Figure 1. Distribution of exposures to chemical products for children under 5 years of age - United States, 1981

MMWR, March 16, 1984, Vol. 33/No. 10

Society of Toxicology 23rd Annual Meeting

During the second week of March I attended the Society of Toxicology Meeting in Atlanta, Georgia. I attended a Continuing Education course entitled "Current Concepts and Mechanisms of Carcinogenesis", and a number of excellent symposia on topics like TCDD, species differences in toxicological response, and receptor mechanisms in toxicology. In future newsletters I will address some of these topics. To end this newsletter I would like to comment on one paper that was presented in the Species symposium. The title was "Species Difference in Hepatic Peroxisome Proliferation Due to Trichloroethylene: Role of Trichloroacetic Acid Formation" and it was presented by Dr. C.R. Elcombe of the Imperial Chemical Industries Central Toxicology Laboratory. The experiments reported below were done in isolated liver cells in vitro.

Peroxisomes are intracellular organelles that usually occur in low numbers in normal cells. In mice, trichloroethylene (TCE) has been shown to be a liver carcinogen, and TCE causes an increase in peroxisome numbers in mouse liver cells. Thisincrease in peroxisomes and lipid peroxidation is a proposed mechanism of carcinogenic action of TCE in mice. Mice metabolize most of the TCE to trichloroacetic acid (TCA), and TCA alone causes peroxisome proliferation in mice. TCE does not cause liver tumors in rats, and rats metabolize only a small percentage of the TCE dose to TCA. Little proliferation of peroxisomes is seen in rats after TCE. If rat liver cells are exposed to TCA (the metabolite),the cells respond with peroxisome proliferation. This indicates that the metabolite (TCA) is responsible for the proliferation.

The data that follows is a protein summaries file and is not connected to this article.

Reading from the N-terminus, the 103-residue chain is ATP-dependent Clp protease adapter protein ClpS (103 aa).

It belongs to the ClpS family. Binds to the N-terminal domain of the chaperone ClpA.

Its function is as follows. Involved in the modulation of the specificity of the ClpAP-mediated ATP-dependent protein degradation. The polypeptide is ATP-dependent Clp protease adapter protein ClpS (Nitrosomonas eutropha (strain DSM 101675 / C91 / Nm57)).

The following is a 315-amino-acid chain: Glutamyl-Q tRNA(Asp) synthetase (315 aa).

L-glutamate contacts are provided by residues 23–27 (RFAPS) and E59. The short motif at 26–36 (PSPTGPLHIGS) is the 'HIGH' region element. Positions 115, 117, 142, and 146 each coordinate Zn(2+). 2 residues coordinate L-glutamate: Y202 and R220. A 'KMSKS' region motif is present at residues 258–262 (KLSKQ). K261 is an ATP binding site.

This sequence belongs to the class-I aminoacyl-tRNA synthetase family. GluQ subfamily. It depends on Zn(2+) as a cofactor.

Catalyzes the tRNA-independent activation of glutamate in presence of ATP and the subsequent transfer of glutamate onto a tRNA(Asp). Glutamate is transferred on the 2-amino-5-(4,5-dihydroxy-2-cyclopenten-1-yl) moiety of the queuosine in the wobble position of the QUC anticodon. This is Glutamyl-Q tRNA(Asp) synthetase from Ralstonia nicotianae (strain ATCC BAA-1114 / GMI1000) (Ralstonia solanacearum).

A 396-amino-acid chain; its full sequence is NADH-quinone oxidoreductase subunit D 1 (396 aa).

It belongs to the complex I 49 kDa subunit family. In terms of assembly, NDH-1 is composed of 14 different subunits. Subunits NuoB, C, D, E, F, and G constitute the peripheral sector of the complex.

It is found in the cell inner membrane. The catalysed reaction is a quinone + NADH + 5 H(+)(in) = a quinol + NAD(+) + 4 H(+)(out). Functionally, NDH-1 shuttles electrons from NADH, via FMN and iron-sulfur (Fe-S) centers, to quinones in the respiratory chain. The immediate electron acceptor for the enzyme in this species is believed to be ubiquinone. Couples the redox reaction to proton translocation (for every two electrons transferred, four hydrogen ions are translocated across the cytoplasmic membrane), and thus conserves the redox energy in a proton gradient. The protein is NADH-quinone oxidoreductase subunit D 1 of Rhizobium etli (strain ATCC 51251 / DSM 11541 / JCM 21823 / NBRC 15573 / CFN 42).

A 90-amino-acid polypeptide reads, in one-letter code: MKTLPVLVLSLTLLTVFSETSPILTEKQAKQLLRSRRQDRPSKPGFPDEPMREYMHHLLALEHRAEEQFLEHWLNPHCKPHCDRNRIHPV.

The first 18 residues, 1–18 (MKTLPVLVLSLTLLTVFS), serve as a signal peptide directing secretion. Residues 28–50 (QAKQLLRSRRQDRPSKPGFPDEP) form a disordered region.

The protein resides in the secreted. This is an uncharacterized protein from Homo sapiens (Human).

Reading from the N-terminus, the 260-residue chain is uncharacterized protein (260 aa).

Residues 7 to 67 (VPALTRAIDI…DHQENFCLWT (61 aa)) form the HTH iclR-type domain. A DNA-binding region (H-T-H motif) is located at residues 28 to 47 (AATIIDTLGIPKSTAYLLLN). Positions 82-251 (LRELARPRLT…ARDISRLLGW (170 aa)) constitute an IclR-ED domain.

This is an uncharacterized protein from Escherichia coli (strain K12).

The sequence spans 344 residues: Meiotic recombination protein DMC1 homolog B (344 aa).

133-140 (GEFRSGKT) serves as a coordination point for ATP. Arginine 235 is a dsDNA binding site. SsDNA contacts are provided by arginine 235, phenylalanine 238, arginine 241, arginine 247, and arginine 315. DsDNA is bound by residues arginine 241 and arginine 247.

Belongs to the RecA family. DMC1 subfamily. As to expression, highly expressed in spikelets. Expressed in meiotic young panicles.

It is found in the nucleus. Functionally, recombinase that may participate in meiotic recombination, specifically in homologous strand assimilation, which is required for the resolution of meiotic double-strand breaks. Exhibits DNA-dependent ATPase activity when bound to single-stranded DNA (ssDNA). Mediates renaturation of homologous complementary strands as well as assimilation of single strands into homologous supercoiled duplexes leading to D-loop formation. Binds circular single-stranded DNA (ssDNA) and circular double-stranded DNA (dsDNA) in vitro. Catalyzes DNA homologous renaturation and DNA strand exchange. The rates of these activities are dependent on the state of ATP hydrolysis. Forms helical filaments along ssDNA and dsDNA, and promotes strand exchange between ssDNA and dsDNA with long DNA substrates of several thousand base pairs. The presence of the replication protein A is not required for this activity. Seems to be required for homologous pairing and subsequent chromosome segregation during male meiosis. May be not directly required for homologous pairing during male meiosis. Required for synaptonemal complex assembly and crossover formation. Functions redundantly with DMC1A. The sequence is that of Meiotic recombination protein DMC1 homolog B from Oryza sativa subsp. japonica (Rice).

Dr. Elcombe extended his experiments to liver tissue taken from brain-dead human donors. The results are fascinating. Human liver cells are similar to rat liver cells in that they metabolize only a small percentage of a TCE dose to TCA, and do not repond with peroxisome proliferation in response to TCE. Human liver cells differ from rat and mouse liver cells in that human liver cells did not respond with peroxisome proliferation when exposed to TCA. Thus, human liver cells would not respond to TCE or TCA according to the proposed mechanism of carcinogenic action of TCE, i.e. peroxisome proliferation. If the mechanism of hepatocarcinogenicity of TCE is indeed via peroxisome proliferation, then humans would be very resistant to the hepatocarcinogenic effects of TCE. The results of this research could have far-reaching implications in risk-assessment. Stay tuned for future developments.

Arthur L. Craigmill
Extension Toxicologist
U.C. Davis